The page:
Posts Tagged ‘Canaan Valley’

The grand hall of the new Canaan Valley Resort State Park Lodge welcomes visitors,

The grand hall of the new Canaan Valley Resort State Park Lodge welcomes visitors.

We typically talk about outdoor public spaces in this forum, but when I first visited the new lodge at Canaan Valley Resort State Park, I discovered interesting indoor spaces that address many of the same issues that we face in developing outdoor spaces.

The first thing you see when you enter the lobby is the grand hall with soaring ceilings.  A large window at the far end draws the visitor like a moth to a flame.  You’ll see beautiful, organic material – tile floors, stone walls – as well as comfortable carpets and eye-catching artwork.  Really a warm and inviting space.  But what’s interesting is the variety of spaces within the grand hall.  Rather than simply providing boring benches or a haphazard collection of chairs, the designers have created a real variety of seating opportunities with conversation nooks and gathering alcoves.

A grouping of four chairs makes a great place to share a cup of coffee.

A grouping of four chairs makes a great place to share a cup of coffee.

The sprawling sectional can easily accomodate a small group.

The sprawling sectional can easily accomodate a small group.

 

 

 

 

 

 

 

 

 

In one area, four high-back upholstered chairs make a nice space for a small group to share a cup of coffee.  In another area, a sprawling, upholstered sectional provides a place for a larger group to get together and hang out.  While these two spaces are nice and will fill a need, I’m really interested in two others.

Sofas and chairs offer seating that could encourage social interaction.

Sofas and chairs offer seating that could encourage social interaction.

The facing chairs are spaced in the social range, while the fireplace serves as a point of triangulation.

The facing chairs are spaced in the social range, while the fireplace serves as a triangulation point.

 

 

 

 

 

 

 

 

 

One of the things that makes a good public space is the opportunity for social interaction.  The placing and arrangement of seating plays an important role in determining the sociability of a place.  I saw two areas in the Canaan Lodge that could encourage social interaction.  One is just a typical arrangement of sofas and chairs.  They are spaced is such a way that one person could occupy one end of the sofa and a stranger could sit in a chair at the opposite end without violating the other’s personal space.  Four to twelve feet is the social space range.  We’re generally comfortable if the stranger is at least four feet away, and yet they are close enough to engage in conversation if we would want.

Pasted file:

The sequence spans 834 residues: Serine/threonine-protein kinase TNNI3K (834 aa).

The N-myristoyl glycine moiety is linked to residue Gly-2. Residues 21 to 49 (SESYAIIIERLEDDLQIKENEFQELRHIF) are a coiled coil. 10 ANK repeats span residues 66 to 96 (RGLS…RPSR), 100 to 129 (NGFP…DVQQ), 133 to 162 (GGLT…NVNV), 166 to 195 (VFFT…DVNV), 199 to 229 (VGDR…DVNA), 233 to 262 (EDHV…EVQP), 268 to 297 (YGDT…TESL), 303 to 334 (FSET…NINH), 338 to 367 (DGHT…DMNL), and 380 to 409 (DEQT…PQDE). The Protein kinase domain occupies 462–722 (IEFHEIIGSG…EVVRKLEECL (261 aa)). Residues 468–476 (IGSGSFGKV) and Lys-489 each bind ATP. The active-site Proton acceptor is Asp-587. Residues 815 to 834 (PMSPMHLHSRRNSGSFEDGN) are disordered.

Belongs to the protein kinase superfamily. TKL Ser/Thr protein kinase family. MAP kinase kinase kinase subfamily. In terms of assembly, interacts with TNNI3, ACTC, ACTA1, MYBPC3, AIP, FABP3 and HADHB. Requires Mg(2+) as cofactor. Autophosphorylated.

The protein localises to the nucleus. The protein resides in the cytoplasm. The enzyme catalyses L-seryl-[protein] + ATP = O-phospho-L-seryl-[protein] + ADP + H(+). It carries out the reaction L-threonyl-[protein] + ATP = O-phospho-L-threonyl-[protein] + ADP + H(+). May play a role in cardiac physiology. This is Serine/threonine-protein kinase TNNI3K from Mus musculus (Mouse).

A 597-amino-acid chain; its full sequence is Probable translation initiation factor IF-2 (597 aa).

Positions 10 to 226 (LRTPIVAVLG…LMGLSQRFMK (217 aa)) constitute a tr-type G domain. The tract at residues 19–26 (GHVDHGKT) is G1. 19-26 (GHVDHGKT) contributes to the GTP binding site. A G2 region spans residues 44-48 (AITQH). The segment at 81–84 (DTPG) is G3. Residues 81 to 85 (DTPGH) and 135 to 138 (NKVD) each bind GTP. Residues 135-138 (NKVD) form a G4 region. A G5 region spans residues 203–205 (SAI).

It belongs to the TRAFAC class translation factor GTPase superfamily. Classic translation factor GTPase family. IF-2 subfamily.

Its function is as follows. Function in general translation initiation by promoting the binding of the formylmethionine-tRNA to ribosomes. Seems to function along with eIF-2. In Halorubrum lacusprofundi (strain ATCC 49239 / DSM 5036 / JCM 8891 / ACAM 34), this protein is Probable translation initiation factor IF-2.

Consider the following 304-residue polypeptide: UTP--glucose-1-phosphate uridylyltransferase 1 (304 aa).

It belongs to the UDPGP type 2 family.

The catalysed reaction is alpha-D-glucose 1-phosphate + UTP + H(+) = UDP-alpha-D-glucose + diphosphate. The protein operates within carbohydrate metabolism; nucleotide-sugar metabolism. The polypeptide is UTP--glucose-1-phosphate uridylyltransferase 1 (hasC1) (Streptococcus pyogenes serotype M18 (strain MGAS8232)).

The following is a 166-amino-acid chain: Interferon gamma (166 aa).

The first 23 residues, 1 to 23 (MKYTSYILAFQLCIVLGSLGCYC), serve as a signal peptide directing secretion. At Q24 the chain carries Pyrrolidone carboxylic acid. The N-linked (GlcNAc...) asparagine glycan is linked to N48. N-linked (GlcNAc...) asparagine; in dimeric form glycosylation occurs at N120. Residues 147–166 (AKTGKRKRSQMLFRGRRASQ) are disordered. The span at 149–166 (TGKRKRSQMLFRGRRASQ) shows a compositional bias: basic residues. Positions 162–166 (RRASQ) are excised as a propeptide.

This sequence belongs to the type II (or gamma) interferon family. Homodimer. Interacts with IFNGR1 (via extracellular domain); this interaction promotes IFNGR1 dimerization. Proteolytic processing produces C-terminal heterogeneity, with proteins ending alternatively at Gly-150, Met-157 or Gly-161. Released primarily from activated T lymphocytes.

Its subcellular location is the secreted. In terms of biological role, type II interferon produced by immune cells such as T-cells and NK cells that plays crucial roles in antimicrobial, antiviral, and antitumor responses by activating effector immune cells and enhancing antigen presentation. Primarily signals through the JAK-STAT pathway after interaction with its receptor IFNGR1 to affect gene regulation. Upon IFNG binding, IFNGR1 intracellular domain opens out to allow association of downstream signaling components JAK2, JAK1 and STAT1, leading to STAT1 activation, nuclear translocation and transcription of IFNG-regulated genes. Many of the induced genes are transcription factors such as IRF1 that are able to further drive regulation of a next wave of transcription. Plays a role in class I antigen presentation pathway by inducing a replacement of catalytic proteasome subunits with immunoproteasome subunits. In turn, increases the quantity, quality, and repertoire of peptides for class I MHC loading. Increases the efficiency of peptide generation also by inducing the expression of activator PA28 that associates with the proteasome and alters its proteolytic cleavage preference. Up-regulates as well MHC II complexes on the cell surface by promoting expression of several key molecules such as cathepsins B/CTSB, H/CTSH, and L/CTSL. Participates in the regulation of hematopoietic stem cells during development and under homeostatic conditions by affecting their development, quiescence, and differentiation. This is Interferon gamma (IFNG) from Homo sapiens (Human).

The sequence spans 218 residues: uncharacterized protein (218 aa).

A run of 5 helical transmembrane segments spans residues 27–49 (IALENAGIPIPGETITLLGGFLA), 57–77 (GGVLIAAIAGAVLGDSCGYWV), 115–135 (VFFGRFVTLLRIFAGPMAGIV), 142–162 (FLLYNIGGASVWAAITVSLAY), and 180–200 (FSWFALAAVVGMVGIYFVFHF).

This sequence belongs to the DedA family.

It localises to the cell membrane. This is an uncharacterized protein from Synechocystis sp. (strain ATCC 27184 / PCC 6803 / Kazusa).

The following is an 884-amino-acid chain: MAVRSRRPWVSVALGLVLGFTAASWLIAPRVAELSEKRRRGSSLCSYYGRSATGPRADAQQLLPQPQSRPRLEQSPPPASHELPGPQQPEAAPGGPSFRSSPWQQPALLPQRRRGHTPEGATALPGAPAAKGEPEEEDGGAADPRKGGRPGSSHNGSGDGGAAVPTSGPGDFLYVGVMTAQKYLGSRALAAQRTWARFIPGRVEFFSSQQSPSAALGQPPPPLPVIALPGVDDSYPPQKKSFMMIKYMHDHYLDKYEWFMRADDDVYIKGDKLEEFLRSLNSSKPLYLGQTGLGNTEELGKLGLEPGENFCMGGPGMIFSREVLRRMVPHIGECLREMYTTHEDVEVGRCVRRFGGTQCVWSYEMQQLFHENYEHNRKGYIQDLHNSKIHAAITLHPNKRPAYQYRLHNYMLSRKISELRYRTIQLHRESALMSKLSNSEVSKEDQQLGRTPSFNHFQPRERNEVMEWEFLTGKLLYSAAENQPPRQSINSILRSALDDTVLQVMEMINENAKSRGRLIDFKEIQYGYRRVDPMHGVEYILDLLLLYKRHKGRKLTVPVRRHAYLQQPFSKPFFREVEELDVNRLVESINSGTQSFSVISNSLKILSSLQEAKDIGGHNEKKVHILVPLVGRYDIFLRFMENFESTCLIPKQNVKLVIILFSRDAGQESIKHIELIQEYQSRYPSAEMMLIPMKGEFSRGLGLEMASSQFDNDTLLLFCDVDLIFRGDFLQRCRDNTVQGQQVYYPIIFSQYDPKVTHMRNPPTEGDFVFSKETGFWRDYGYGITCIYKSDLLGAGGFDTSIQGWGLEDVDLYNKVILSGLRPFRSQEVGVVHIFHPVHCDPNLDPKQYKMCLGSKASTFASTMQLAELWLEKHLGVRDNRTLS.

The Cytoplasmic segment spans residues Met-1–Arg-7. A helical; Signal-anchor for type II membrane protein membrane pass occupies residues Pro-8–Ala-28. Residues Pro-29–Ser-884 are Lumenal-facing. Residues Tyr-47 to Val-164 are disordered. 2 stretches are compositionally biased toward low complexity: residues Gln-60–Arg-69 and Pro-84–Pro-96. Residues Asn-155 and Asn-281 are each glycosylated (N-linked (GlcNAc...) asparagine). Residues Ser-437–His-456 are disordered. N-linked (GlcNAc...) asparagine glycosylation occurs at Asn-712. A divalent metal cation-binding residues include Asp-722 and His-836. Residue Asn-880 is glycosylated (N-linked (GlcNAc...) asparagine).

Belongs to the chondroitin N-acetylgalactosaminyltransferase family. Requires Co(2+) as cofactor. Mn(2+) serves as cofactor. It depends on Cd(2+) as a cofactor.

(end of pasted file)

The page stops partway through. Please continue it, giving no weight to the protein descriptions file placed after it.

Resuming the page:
A similar situation exists in front of the fireplace, although I would move the two wood weave chairs to encourage easier access.  The opposite-facing upholstered chairs are around four feet apart and the fireplace provides a point of triangulation.  Could be a great place for making new friends.

Next time you’re in the area, stop by and check out the new lodge.  It’s a great place for apres-ski.  And while you’re there, see how people are using the space.

Canaan Plaza

A fire pit can provide just enough warmth – even on a day cold
enough to ski – to encourage outdoor socialization.

I don’t like cold.  I’ve been working on projects at Canaan Valley Resort State Park for a couple of years now and we finished just in time for the snow.  I visited the resort shortly after opening day.  It was crazy cold and the wind howled.  One thing I can tell you:  No matter how much I bundle up, winter sports are not for me.

As part of the improvements, we provided outdoor fire pits.  I was amazed at how much heat they provide, even on the really cold days.  Skiers gather around, warming their hands and talking about their adventures on the slopes.  That’s when I realized that you can have a social space in the dead of winter.

What does it take to enliven a public space when it’s so cold?  Maybe a fire in the town square is too much to ask, but there are other ways of attracting people.  First Friday’s are catching on in downtowns, as are artwalks.  Why not provide a temporary warming  place on those days?  Bring in some propane heaters, tables and chairs, hot chocolate or warm mulled wine, maybe some hot baked goods.  Encourage artists to populate the warming area with their work and pipe in some music.  Before you know it, it’s a party.

No need to let our public spaces go dormant for the season.  Even a warm-blooded person like me might bundle up and enjoy some mid-winter socialization.